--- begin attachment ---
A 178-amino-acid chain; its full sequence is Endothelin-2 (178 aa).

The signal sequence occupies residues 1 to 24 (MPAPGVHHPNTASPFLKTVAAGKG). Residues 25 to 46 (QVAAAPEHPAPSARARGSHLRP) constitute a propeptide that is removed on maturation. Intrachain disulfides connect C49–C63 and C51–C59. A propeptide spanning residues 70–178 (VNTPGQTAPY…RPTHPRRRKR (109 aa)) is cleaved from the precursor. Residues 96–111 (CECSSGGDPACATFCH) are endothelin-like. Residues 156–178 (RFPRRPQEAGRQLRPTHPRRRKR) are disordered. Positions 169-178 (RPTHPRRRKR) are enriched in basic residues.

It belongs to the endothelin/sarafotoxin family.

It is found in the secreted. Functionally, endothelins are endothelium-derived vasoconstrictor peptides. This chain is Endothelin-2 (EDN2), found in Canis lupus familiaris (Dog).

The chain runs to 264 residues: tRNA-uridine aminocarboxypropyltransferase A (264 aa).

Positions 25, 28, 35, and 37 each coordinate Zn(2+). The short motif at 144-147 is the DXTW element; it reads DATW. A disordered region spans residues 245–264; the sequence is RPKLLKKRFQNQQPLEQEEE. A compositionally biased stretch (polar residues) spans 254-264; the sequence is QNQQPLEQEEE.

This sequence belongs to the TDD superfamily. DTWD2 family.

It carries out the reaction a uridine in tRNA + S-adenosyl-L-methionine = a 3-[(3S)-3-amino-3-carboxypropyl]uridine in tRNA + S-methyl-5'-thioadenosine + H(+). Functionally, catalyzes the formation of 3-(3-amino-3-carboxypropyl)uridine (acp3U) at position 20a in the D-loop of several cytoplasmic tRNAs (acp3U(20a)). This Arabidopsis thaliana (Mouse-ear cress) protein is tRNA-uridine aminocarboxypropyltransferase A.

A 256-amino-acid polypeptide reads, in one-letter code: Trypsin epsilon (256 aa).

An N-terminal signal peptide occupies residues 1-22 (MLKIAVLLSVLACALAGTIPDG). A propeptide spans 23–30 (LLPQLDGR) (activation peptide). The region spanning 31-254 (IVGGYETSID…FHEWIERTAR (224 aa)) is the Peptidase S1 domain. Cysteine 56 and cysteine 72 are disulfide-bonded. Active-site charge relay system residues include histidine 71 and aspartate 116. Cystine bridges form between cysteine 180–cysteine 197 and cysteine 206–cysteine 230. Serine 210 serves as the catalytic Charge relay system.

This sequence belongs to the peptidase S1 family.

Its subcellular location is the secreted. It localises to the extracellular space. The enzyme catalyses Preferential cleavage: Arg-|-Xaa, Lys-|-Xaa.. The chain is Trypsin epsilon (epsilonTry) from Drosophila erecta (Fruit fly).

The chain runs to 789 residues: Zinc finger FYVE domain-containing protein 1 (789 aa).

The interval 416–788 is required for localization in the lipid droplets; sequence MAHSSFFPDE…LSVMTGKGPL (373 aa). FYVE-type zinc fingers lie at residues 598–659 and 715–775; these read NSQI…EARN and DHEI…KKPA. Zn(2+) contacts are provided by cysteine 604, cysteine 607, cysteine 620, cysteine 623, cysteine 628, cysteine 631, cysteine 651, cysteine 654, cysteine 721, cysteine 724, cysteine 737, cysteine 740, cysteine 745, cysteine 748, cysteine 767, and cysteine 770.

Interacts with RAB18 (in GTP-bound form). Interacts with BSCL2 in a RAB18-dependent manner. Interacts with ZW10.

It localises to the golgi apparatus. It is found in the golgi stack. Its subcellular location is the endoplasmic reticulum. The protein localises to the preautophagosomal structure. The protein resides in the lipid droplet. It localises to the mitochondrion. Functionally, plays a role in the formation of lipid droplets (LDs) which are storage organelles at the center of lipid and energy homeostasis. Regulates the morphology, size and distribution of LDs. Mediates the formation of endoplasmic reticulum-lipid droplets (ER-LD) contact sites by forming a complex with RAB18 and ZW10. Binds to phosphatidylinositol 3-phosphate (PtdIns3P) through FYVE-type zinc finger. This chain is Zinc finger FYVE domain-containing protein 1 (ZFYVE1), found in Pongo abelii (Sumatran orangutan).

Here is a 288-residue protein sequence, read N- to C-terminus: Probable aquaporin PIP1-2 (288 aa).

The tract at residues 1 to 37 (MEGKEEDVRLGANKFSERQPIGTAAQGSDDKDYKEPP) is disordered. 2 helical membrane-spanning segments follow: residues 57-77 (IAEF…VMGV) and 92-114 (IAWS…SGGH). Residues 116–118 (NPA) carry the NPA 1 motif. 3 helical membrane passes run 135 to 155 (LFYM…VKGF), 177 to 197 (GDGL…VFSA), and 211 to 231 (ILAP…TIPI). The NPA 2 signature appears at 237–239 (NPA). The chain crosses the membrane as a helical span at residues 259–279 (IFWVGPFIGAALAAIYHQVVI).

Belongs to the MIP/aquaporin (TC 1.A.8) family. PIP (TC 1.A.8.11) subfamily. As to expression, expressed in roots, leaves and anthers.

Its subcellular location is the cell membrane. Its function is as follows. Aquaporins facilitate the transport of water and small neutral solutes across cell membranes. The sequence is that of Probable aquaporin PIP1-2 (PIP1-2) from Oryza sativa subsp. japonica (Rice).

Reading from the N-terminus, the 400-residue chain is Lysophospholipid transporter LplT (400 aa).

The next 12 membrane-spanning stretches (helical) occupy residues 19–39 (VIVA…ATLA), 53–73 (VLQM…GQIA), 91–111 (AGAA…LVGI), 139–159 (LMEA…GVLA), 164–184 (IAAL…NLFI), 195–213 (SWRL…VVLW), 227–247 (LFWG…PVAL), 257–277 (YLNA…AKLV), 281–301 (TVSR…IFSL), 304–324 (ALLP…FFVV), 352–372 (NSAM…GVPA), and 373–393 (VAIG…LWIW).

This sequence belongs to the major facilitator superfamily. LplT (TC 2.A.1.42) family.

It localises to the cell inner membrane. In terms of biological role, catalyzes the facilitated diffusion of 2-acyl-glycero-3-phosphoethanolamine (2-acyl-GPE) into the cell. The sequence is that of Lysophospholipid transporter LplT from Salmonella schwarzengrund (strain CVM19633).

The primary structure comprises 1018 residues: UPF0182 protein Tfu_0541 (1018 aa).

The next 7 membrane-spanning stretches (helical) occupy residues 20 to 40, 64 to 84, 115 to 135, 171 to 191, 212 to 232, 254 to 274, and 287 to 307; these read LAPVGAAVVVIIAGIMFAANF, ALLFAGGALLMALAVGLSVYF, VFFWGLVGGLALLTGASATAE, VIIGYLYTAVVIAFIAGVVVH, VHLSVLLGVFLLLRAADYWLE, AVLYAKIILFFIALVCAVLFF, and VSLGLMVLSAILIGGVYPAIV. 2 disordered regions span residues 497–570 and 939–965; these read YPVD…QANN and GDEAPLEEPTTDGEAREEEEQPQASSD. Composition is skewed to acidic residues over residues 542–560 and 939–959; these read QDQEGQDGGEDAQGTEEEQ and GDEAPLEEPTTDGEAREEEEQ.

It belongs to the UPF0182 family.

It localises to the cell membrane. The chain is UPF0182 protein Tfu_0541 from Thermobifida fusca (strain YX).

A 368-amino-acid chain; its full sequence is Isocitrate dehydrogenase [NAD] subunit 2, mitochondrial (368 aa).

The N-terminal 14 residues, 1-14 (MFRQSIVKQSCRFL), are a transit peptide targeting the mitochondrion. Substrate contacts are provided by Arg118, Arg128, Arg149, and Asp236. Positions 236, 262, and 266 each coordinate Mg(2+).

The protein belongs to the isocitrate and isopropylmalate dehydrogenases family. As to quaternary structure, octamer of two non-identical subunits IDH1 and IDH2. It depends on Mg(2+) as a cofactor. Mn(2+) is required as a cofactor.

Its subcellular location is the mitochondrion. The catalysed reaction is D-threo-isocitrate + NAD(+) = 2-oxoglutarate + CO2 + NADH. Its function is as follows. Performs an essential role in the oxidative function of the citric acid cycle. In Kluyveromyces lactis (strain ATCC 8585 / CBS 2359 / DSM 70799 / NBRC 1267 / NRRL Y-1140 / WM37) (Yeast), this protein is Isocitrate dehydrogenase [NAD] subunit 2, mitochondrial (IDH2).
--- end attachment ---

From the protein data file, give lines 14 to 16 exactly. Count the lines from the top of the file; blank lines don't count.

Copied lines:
The interval 416–788 is required for localization in the lipid droplets; sequence MAHSSFFPDE…LSVMTGKGPL (373 aa). FYVE-type zinc fingers lie at residues 598–659 and 715–775; these read NSQI…EARN and DHEI…KKPA. Zn(2+) contacts are provided by cysteine 604, cysteine 607, cysteine 620, cysteine 623, cysteine 628, cysteine 631, cysteine 651, cysteine 654, cysteine 721, cysteine 724, cysteine 737, cysteine 740, cysteine 745, cysteine 748, cysteine 767, and cysteine 770.

Interacts with RAB18 (in GTP-bound form). Interacts with BSCL2 in a RAB18-dependent manner. Interacts with ZW10.

It localises to the golgi apparatus. It is found in the golgi stack. Its subcellular location is the endoplasmic reticulum. The protein localises to the preautophagosomal structure. The protein resides in the lipid droplet. It localises to the mitochondrion. Functionally, plays a role in the formation of lipid droplets (LDs) which are storage organelles at the center of lipid and energy homeostasis. Regulates the morphology, size and distribution of LDs. Mediates the formation of endoplasmic reticulum-lipid droplets (ER-LD) contact sites by forming a complex with RAB18 and ZW10. Binds to phosphatidylinositol 3-phosphate (PtdIns3P) through FYVE-type zinc finger. This chain is Zinc finger FYVE domain-containing protein 1 (ZFYVE1), found in Pongo abelii (Sumatran orangutan).